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What Medical School Probation Means for Students

Though the medical school accreditor says probation is unlikely to affect them, M.D. students worry.

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A page for San Juan Bautista students on the AAMC website says it's up to other schools to decide whether to accept credits; San Juan Bautista students cannot take the U.S. Medical Licensing Examination and are ineligible for residencies.

[Get advice from the Medical School Admissions Doctor blog.]

According to the LCME website, four schools are currently on probation: Marshall University's Joan C. Edwards School of Medicine, the Health Science Center—San Antonio, the Ponce School of Medicine, and the Commonwealth Medical College.

Francisco Gonzalez-Scarano, vice president for medical affairs and dean of the Health Science Center—San Antonio, says probation is relatively tame. The recent news that the school was placed on probation "caught everyone by surprise," Gonzalez-Scarano says, but he notes that no school on probation has ever lost its accreditation.

San Juan Bautista was never placed on probation—Gonzalez-Scarano speculated at bankruptcy being the problem—and two medical schools have closed before losing accreditation: Oral Roberts University in 1990, and the Keck School of Medicine at University of Southern California, which closed in 1921 and reopened in 1928.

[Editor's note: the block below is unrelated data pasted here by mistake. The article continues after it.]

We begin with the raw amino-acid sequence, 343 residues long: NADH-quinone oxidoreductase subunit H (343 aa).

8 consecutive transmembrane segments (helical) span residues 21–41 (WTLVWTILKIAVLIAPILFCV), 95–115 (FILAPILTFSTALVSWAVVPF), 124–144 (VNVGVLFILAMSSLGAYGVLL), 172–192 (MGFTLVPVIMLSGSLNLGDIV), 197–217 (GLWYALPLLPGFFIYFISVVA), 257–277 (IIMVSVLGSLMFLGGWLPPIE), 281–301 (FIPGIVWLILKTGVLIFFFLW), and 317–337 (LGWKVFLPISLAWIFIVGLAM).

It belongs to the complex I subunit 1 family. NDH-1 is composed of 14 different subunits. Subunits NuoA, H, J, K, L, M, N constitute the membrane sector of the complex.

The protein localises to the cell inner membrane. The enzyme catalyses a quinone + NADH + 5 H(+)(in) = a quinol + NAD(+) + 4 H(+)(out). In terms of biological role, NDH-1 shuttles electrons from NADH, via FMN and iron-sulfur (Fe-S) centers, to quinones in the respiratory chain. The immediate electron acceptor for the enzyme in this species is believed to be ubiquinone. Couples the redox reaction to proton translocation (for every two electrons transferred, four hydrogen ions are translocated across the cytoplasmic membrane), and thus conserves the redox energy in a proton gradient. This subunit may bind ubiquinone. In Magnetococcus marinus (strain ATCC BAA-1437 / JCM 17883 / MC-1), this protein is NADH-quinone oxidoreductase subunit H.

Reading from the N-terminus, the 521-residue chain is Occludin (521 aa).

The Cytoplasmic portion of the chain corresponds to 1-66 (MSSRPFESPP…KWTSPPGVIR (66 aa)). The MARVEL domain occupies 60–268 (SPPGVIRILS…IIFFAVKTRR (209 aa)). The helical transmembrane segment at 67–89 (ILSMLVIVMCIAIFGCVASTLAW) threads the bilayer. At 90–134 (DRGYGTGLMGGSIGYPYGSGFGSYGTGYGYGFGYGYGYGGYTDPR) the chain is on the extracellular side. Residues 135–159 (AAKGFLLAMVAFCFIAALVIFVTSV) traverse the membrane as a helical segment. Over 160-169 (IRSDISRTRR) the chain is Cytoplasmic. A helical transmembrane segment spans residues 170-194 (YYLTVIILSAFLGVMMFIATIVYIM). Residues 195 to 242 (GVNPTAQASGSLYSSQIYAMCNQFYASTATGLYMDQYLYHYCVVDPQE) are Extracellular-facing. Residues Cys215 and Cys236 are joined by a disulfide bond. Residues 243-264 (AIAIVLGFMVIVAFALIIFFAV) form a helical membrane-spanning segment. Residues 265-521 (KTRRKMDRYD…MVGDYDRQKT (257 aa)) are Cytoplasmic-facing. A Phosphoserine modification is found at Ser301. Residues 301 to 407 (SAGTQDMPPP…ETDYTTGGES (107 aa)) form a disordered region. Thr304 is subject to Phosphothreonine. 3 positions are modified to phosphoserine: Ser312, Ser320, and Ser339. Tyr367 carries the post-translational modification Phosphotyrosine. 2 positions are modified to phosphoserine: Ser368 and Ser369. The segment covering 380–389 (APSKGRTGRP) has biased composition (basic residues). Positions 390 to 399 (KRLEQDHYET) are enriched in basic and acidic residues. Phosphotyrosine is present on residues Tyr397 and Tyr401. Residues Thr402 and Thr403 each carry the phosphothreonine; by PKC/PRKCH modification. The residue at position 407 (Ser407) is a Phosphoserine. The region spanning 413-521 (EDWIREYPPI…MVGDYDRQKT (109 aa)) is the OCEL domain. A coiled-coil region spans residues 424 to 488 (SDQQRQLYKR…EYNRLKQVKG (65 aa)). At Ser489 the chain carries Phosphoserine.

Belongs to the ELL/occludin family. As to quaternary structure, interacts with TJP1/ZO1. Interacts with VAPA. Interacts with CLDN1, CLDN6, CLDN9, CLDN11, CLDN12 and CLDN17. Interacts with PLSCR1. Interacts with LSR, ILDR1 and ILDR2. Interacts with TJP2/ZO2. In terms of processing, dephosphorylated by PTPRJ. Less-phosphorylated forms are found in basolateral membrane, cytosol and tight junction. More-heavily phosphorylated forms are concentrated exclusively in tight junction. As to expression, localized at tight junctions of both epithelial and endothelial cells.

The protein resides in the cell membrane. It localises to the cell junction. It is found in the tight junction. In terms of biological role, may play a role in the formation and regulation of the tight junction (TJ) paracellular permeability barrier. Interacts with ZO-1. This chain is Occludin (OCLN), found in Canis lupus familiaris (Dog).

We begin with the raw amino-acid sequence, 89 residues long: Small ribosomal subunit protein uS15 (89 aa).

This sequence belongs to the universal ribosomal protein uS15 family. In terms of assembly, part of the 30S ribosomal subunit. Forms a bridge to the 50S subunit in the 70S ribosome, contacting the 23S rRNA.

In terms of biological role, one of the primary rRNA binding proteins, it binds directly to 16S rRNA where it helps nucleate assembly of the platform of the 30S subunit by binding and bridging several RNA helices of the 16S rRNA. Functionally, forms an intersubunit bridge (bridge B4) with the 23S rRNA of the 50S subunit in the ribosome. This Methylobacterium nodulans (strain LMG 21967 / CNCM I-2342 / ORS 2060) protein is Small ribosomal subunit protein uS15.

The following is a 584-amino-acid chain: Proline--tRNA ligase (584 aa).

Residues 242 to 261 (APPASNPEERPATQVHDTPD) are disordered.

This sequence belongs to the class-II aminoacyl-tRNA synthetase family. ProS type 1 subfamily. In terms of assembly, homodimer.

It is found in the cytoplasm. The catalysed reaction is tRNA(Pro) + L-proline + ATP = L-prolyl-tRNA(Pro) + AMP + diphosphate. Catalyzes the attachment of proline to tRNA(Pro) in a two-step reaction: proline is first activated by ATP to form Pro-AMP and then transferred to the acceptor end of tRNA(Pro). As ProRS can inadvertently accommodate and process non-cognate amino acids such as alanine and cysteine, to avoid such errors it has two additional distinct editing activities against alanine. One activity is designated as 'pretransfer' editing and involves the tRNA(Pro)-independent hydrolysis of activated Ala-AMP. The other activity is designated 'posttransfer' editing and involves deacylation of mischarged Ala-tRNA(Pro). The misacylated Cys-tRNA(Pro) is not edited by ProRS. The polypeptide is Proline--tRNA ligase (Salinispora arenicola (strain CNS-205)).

Gonzalez-Scarano has heard rumors that probation announcements loom on the horizon for other schools, and that the LCME is under pressure to be tougher in its reviews. Barzansky, the LCME secretary, says her organization only releases information when schools are placed on probation, and "is under no pressure and treats all schools according to its procedures."

Barzansky also notes that schools that have undergone the probation process "have come out better," and some say probation helped them marshal resources to attack difficult problems. But she admits it's not all rosy. "Of course there's going to be frustration," she says. "It's very embarrassing to be held up in front of your peers."

John Byrne, a student at the Health Science Center—San Antonio, said he first heard about his school's probation in a meeting for student leaders an hour before the public announcement.

"My initial reaction was disappointment," he says. "Although it was challenging to hear about the probationary status, I know that the long-term implications will be positive."

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